We were out of bed by 4.30am to catch a flight at 6.40pm to Potosi. We wanted to go on a mining tour, but hadn’t booked anything yet, except the flight into the city. We arrived at Potosi at 7.40am, and took a taxi to the bus station to store our backpacks, and then another taxi to The Koala Den, where mining tours leave from at 8.45am. It was 8.40am as we sat in the taxi, anxious and hoping to still make it on time for the tour, in addition to hoping that it wasn’t fully booked out! Sidenote: Potosi is a lovely little town.
Somehow everything worked in our favor, and we were on a minivan for the tour! Yay. It was an extremely exhausting and stressful morning that paid off beautifully.
Our tour guide Ronaldo, took us to the warehouse to get our mining gear on. The mines were still active with miners working inside time day in and day out. We were about to go inside and see the real deal so we needed to be prepared. After he dressed me up in some oversized attire, we were on our way, first to the miner’s market where they buy their dynamites and other tools, then to the mineral refinery, and finally to the mines.
So I bough some dynamite… Now there’s s sentence I never thought I would say. It wasn’t for me obviously! I wouldn’t know what to do with that stuff. I got it as a gift for the miners when we go inside the mines.
We arrived at the entrance of the mines. It looked dark and somber. I wasn’t sure what to expect as we were about to walk inside. Ronaldo explained that at any point if we wanted to turn back, we just had to let him know and the assistant tour guide would help us get out of the mines. He says about 50% of the people chose to turn back. Now, I was nervous.
We walked inside. The ground was flooded from the rain. Luckily we had the rain boots on, so we trudged through the muddy water. We had to be very careful about knocking our heads. It went from high ceilings to low ceilings, to the point where we were crouching down and crawling on our hands and knees. I knocked my hard hat on the ceiling over 30 times. The deeper we got inside, the more difficult is was to breathe, the dustier and dirties it was, and the darker it got. It was pitch black. If you turned off your headlight, you’d understand the world of a blind person. There is no light that’s coming through into the depths of these tunnels. We walked for over 1 hour until Ronaldo turned around and said to us, “So, are you girls ready for some action?”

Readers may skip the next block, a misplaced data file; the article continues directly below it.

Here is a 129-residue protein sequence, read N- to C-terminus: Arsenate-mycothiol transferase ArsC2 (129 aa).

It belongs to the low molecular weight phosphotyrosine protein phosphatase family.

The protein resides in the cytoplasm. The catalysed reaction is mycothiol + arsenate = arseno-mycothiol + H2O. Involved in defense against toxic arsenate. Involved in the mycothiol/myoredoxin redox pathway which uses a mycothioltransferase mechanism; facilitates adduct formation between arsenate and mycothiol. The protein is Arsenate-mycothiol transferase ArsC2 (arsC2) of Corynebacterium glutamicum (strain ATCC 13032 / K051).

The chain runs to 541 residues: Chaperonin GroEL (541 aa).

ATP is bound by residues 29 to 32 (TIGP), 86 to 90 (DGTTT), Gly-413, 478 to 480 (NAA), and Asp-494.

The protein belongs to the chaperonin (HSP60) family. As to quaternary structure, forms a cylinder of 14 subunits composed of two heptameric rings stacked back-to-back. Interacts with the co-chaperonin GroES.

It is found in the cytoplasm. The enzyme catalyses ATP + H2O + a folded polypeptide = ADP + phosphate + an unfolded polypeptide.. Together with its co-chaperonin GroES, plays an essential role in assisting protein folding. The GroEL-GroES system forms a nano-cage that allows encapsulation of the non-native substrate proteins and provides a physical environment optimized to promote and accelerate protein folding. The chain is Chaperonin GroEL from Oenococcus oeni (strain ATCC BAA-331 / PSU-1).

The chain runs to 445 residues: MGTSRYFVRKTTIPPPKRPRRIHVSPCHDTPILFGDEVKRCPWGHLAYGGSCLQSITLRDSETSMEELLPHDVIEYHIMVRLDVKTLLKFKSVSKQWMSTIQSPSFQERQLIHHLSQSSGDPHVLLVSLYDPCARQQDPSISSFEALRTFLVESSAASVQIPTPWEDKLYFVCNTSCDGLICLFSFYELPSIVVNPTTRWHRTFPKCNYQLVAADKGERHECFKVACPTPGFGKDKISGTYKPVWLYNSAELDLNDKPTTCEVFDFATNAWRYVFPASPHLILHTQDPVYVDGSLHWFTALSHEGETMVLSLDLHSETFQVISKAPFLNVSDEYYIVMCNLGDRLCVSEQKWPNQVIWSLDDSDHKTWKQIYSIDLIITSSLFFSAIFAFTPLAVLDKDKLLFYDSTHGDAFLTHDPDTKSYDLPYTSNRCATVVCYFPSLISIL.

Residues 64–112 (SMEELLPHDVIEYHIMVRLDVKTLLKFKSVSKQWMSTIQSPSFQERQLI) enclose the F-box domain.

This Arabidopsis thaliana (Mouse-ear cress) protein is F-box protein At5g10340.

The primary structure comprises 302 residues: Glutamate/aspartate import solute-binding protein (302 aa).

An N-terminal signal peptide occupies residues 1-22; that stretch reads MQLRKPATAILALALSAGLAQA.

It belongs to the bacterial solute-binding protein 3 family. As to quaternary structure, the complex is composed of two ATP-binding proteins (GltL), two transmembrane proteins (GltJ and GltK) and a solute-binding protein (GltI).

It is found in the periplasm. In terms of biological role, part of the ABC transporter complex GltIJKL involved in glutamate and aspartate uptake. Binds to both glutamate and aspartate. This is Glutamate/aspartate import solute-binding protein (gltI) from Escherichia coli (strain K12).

We didn’t realize what he meant until we saw it, and my heart dropped. I almost had half a mind to turn back, especially considering I still have a fever, cough, and cold and none of the dust in the mines was helping. The “action” was the vertical shaft that we had to climb that didn’t seem to have an end in sight. It also didn’t seem to have any sort of grip, so we had to relay on our upper body strength and legs to climb that shaft. One slip, and it could have sent us to our deaths. I’m not exaggerating. It was really scary. Since one of the other guys with us already decided to turn back a while ago, we had lost the assistant guide along with him. There wasn’t exactly any turning back for us at this point. I didn’t mind… I was motivated to do this somehow. After about 15-20 minutes of climbing, we walked (which now felt so easy) for a bit and reached another vertical shaft. If Ronaldo didn’t help us up some parts, I’m not sure we would have made it. My cough was getting more severe and the tylenols I had taken earlier ran its course. So now, I was really feeling weak. We had about another 3 minutes of a climb left, but I told him to go ahead with Krista and that I would sit and wait for them (which happened to be right in the middle of one of the vertical shafts).
Do you know what it’s like to sit alone in a mine? Pitch darkness, and the sounds of water dripping, or was it insects? I’m not sure. All the nasty thoughts were running through my mind, and I was glad to see the two of them resurface after some minutes. I wouldn’t know what I would have done if they didn’t come back for me. We were 2000m deep into the mines at this point. It was a giant underground maze that’s not a fun one to be stuck in. We finally made our way out which was much easier than I expected… Probably because I was so excited to breathe some high altitude fresh air. Any little amount of clean oxygen was good enough for me at this point.
I could barely survive 2.5 hours in that mine. How does a miner do it is beyond me. They work anywhere between 12-24 hours without any food or fresh air. They chew on cocoa leaves as a food supplement. I have the utmost respect for people who do this job. Most of the Bolivians do it by choice because it’s the only means they have of supporting their families. It’s astonishing, the lengths we can all go to provide for our loved ones.
This was a one time experience. I’m glad I did it, but I doubt I will ever do it again. It messes with your mind and emotions, tests your limits and fears, and physically takes a toll on you. After this activity, me and Krista needed some major R&R. Luckily we had a 4-hour bus ride from Potosi to Uyuni, where we would call it a night.